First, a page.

That gram panchayats through organization development, including appropriate organization design, incentive structures, and behaviour norms, strengthen and improve local governance and ensure service delivery to citizens at the last mile effectively is being proved in Karnataka and Maharashtra
I It has been over two decades since democratic decentralization was mandated by the Constitution of India. Decentralized governance is a complex interplay of both demand and supply factors. It is as much an outcome of efficient institutional and organizational arrangements as it is about empowering citizens to engage with these institutions and hold these accountable. The Centre for Decentralized Local Governance (CDLG), Avantika Foundation, focuses on strengthening the supply side of local governance, using organization development principles. A strong gram panchayat, we believe, can herald a butterfly effect on the development of villages. Our change management framework was developed in action research mode in two gram panchayats from 2011–15. It is now implemented in nearly 50 gram panchayats across Karnataka and Maharashtra, and is being steadily enhanced through collaborative partnerships, even as we acknowledge that effecting systemic change at the grass-roots is a gradual process fraught with multiple dependencies.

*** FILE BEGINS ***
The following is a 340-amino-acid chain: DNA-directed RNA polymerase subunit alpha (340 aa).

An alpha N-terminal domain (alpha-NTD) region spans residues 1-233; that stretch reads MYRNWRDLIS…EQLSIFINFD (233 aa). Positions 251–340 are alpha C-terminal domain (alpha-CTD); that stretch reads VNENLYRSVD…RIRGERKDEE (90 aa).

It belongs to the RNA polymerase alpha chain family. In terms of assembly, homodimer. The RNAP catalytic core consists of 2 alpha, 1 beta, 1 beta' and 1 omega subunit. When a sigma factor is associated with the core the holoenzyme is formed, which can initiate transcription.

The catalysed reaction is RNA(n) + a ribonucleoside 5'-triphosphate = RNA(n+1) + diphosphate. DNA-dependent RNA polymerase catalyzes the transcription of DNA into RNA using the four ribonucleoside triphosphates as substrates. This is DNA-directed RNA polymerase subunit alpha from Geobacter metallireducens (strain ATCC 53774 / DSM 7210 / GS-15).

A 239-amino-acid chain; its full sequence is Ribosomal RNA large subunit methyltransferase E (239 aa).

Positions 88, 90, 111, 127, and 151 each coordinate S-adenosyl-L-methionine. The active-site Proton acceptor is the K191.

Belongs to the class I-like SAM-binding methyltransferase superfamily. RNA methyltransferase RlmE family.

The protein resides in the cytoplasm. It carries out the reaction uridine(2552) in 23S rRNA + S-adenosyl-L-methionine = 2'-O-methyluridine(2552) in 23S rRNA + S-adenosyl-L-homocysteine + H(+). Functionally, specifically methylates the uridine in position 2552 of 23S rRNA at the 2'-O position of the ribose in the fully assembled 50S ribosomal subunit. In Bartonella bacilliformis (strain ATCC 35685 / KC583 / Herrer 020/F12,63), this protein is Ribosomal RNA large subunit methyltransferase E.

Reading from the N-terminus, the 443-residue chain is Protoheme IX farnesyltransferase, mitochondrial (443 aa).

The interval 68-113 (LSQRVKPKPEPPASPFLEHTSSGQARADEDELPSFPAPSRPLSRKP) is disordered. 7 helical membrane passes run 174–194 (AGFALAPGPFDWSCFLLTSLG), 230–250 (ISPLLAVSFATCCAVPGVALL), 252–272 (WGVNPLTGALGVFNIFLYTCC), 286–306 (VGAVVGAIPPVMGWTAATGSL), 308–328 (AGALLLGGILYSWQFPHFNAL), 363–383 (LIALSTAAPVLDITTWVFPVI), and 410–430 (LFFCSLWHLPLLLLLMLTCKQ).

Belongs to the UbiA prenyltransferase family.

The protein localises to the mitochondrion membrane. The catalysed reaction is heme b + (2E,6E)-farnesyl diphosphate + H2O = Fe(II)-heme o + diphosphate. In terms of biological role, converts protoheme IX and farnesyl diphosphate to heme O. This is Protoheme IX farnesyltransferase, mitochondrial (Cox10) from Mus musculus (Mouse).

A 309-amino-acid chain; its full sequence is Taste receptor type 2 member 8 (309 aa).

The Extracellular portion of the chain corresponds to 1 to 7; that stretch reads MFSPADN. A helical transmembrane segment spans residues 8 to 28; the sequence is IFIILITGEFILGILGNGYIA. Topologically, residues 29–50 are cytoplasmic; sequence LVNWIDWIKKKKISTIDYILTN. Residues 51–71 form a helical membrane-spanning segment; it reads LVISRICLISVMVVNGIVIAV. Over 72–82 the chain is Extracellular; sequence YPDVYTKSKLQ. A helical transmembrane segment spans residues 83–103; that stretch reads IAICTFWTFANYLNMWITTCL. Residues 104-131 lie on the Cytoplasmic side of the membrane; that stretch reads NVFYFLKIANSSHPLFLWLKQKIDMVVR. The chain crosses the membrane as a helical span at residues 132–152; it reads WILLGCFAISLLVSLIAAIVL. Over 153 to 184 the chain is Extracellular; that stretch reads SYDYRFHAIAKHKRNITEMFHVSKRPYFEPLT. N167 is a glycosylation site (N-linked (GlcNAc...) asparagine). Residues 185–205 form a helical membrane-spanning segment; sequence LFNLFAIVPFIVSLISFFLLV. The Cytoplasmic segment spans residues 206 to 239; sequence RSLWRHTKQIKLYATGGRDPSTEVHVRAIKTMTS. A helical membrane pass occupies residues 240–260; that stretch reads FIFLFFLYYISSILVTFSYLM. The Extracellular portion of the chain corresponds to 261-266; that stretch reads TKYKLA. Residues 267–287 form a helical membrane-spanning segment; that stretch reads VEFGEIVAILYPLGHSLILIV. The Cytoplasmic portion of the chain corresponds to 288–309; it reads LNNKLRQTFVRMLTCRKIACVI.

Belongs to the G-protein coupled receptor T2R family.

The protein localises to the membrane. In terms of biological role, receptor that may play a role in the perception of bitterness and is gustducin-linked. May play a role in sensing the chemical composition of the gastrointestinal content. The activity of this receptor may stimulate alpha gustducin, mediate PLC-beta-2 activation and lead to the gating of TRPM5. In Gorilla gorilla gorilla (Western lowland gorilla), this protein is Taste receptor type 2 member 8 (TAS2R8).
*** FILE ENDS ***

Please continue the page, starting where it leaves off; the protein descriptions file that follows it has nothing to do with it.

As a first-time member elected to a gram panchayat in Karnataka, Vijayamma’s is a typical story of triumph in the face of adversity. She was elected to the Oorkunte Mittur gram panchayat in 2011, and admits to initially feeling ignorant and under-confident about herself. Being unlettered, she was unable to sign her name and felt intimidated by the citizens and their concerns. She had no inkling as to how she could potentially nudge her village towards any significant development; this would often result in her shying away from the public. Barely aware that gram panchayat members are key potential change-makers, Vijayamma, who was elevated as Adhyaksha (President) in 2013, is unfortunately representative of many elected representatives across India’s six lakh villages.